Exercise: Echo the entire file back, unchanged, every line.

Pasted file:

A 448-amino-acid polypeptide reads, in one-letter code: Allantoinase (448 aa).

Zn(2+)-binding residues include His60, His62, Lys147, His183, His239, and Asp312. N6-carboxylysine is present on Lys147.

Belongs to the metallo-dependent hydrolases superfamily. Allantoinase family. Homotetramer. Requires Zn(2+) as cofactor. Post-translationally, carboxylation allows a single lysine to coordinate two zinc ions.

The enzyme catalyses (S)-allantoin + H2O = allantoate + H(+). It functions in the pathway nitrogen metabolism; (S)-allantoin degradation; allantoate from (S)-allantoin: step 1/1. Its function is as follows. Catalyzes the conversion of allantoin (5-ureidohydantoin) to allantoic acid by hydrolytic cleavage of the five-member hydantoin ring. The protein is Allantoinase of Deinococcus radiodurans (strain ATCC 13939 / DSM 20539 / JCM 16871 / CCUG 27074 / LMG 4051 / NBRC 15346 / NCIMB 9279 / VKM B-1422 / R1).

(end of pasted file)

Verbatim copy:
A 448-amino-acid polypeptide reads, in one-letter code: Allantoinase (448 aa).

Zn(2+)-binding residues include His60, His62, Lys147, His183, His239, and Asp312. N6-carboxylysine is present on Lys147.

Belongs to the metallo-dependent hydrolases superfamily. Allantoinase family. Homotetramer. Requires Zn(2+) as cofactor. Post-translationally, carboxylation allows a single lysine to coordinate two zinc ions.

The enzyme catalyses (S)-allantoin + H2O = allantoate + H(+). It functions in the pathway nitrogen metabolism; (S)-allantoin degradation; allantoate from (S)-allantoin: step 1/1. Its function is as follows. Catalyzes the conversion of allantoin (5-ureidohydantoin) to allantoic acid by hydrolytic cleavage of the five-member hydantoin ring. The protein is Allantoinase of Deinococcus radiodurans (strain ATCC 13939 / DSM 20539 / JCM 16871 / CCUG 27074 / LMG 4051 / NBRC 15346 / NCIMB 9279 / VKM B-1422 / R1).